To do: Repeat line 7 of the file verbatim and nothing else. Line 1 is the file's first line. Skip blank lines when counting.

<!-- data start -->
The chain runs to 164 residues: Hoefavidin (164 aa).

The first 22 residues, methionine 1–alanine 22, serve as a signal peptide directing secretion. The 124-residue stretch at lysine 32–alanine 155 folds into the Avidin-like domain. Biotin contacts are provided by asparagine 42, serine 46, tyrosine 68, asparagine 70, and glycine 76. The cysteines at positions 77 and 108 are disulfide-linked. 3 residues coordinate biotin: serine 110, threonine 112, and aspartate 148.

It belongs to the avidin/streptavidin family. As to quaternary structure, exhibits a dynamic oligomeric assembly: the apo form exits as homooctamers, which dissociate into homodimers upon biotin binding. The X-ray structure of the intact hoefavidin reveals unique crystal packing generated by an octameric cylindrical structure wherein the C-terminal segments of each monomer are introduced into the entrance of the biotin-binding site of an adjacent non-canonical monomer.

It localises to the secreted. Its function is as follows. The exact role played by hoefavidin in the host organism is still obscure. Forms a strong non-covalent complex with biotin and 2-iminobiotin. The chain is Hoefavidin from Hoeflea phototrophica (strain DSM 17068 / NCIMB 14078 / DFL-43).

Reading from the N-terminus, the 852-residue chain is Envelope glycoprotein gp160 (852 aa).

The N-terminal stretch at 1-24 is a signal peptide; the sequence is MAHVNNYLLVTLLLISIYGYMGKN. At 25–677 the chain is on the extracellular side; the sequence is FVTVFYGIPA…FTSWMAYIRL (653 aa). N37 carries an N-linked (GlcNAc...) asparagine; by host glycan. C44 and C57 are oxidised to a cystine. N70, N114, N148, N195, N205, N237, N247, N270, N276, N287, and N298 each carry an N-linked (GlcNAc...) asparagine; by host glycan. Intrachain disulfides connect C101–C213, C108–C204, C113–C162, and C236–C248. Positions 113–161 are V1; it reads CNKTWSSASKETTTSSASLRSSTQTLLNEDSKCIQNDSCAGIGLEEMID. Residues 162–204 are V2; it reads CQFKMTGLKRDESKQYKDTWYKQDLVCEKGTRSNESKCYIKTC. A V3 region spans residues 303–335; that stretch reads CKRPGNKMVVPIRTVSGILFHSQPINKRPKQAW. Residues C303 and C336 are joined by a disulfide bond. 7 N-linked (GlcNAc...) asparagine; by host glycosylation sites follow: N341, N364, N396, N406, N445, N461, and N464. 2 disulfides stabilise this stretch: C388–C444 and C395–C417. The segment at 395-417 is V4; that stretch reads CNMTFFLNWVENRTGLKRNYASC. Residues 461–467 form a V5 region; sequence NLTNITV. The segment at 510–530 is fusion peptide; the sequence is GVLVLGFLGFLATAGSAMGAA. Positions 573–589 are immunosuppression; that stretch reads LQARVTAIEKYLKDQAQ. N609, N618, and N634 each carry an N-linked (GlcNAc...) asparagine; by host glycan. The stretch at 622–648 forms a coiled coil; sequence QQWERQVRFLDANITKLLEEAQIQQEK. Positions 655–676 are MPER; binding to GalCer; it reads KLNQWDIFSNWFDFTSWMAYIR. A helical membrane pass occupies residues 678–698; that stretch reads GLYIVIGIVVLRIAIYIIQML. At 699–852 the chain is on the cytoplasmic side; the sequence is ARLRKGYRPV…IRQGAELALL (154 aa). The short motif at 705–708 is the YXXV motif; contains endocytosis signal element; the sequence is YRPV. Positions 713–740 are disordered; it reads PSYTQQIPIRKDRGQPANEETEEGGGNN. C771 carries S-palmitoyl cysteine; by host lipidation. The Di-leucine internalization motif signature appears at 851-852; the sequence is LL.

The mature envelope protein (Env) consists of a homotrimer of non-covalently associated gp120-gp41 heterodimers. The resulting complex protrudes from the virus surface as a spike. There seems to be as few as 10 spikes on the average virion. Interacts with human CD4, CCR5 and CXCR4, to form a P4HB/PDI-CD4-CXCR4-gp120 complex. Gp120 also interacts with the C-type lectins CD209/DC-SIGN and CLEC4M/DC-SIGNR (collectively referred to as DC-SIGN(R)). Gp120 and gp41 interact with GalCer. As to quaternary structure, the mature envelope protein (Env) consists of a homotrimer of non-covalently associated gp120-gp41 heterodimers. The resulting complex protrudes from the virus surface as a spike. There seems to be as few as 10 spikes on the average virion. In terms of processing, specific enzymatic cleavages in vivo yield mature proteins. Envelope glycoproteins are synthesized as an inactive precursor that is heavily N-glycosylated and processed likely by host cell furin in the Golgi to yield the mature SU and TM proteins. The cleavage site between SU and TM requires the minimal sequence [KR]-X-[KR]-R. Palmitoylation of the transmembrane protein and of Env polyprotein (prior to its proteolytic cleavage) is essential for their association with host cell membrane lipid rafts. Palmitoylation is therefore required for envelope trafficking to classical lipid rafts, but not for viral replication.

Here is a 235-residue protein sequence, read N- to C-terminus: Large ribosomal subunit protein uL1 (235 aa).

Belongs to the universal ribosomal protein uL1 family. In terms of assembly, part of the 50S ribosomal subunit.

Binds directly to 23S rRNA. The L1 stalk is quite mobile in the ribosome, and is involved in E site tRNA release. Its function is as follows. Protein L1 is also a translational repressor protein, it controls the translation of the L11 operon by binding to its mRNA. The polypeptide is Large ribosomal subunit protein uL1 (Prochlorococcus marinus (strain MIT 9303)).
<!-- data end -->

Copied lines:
The mature envelope protein (Env) consists of a homotrimer of non-covalently associated gp120-gp41 heterodimers. The resulting complex protrudes from the virus surface as a spike. There seems to be as few as 10 spikes on the average virion. Interacts with human CD4, CCR5 and CXCR4, to form a P4HB/PDI-CD4-CXCR4-gp120 complex. Gp120 also interacts with the C-type lectins CD209/DC-SIGN and CLEC4M/DC-SIGNR (collectively referred to as DC-SIGN(R)). Gp120 and gp41 interact with GalCer. As to quaternary structure, the mature envelope protein (Env) consists of a homotrimer of non-covalently associated gp120-gp41 heterodimers. The resulting complex protrudes from the virus surface as a spike. There seems to be as few as 10 spikes on the average virion. In terms of processing, specific enzymatic cleavages in vivo yield mature proteins. Envelope glycoproteins are synthesized as an inactive precursor that is heavily N-glycosylated and processed likely by host cell furin in the Golgi to yield the mature SU and TM proteins. The cleavage site between SU and TM requires the minimal sequence [KR]-X-[KR]-R. Palmitoylation of the transmembrane protein and of Env polyprotein (prior to its proteolytic cleavage) is essential for their association with host cell membrane lipid rafts. Palmitoylation is therefore required for envelope trafficking to classical lipid rafts, but not for viral replication.